He maintains that people want to see the choice of products they have, and those products aren't in the view of impressionable young people because as a tobacco shop he doesn't allow anyone under 19 into the store to buy anything.
Just last week, he said, he had to ask for ID from a woman buying a bag of potato chips. She was 23 but looked younger, he said.
Mr. Gee is also charged with selling non-tobacco items, such as chips, chocolate bars, pop and cough drops at a higher percentage of his overall sales than allowed. He said the inspector told him it's only five per cent of his business.
"I said, ‘Do you want to take a five per cent pay cut?' "
Tobacconists are allowed to sell a wider range of non-tobacco products if they have a large percentage of their sales coming from tobacco, and the province is alleging that in this case the percentage is not high enough.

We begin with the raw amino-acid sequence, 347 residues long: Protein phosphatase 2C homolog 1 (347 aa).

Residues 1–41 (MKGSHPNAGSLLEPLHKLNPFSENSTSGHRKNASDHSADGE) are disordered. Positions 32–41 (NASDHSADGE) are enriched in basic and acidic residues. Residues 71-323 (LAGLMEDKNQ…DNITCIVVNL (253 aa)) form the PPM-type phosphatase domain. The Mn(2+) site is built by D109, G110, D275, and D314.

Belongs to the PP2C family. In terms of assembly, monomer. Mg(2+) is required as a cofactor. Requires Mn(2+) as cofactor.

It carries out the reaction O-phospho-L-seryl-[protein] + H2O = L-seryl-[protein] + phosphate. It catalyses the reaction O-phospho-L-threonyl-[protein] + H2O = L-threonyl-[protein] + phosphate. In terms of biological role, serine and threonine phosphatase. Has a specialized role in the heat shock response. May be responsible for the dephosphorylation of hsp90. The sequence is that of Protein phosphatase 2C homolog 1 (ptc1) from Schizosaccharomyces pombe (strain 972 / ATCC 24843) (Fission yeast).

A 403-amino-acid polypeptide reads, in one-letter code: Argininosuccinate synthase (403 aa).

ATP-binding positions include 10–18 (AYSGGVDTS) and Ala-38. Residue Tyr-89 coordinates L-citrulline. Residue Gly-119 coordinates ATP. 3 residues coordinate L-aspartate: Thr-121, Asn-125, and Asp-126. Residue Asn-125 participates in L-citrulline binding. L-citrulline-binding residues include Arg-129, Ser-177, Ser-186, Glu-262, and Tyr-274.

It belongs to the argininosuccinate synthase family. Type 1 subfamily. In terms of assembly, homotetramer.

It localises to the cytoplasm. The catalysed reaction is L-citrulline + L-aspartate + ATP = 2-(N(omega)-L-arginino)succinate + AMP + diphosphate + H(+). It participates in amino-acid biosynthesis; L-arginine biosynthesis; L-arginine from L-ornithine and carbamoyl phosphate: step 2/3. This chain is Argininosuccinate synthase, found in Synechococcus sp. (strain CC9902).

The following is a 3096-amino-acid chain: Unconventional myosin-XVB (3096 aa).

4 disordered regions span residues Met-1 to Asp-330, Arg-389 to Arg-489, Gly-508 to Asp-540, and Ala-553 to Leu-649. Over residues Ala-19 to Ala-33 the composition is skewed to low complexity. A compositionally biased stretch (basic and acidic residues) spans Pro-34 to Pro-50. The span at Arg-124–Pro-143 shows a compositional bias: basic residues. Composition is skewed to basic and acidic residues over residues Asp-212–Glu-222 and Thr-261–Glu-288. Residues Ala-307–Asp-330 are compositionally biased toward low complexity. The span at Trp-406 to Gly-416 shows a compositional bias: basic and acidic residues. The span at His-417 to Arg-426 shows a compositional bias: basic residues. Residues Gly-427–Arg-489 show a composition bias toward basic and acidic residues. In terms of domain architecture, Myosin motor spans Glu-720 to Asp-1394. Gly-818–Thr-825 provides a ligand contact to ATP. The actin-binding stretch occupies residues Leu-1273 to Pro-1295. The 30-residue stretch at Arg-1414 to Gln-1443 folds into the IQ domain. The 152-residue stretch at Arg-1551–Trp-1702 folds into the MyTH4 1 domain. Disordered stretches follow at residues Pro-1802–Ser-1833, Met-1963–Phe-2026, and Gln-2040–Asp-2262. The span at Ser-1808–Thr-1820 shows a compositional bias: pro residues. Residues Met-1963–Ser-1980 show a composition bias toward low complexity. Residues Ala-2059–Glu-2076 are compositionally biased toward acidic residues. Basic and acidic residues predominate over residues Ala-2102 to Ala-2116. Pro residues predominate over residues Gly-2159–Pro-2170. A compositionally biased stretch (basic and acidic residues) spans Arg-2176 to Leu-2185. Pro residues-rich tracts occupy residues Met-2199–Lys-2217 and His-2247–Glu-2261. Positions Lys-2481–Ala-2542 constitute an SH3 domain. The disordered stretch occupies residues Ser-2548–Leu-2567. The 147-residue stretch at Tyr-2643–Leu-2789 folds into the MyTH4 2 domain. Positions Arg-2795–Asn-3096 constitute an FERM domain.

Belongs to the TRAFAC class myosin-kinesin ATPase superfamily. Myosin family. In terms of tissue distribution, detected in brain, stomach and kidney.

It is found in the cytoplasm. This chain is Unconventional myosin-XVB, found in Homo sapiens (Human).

Mr. Gee said those other products complement the business, and someone planning to come into his store for cigarettes and something else may go somewhere else if the other product is not there.
"That five per cent could turn into 20, 15, (per cent of business), or God knows what."
Mr. Gee's lawyer, Curt Palmer, said he still hasn't received the disclosure package containing the details of the province's case and the evidence it is basing the charges on, but he expects it will be similar to that used for the previous charges.
Mr. Palmer said the new regulations allow for one catalogue per store, and Mr. Gee expects that would slow customer transactions even more.
"We don't see that as much of a remedy," Mr. Palmer said. "Certainly the province will argue it's a form of advertising for (the store) and that should be good enough, but practically speaking, it's no help, so our argument remains the same."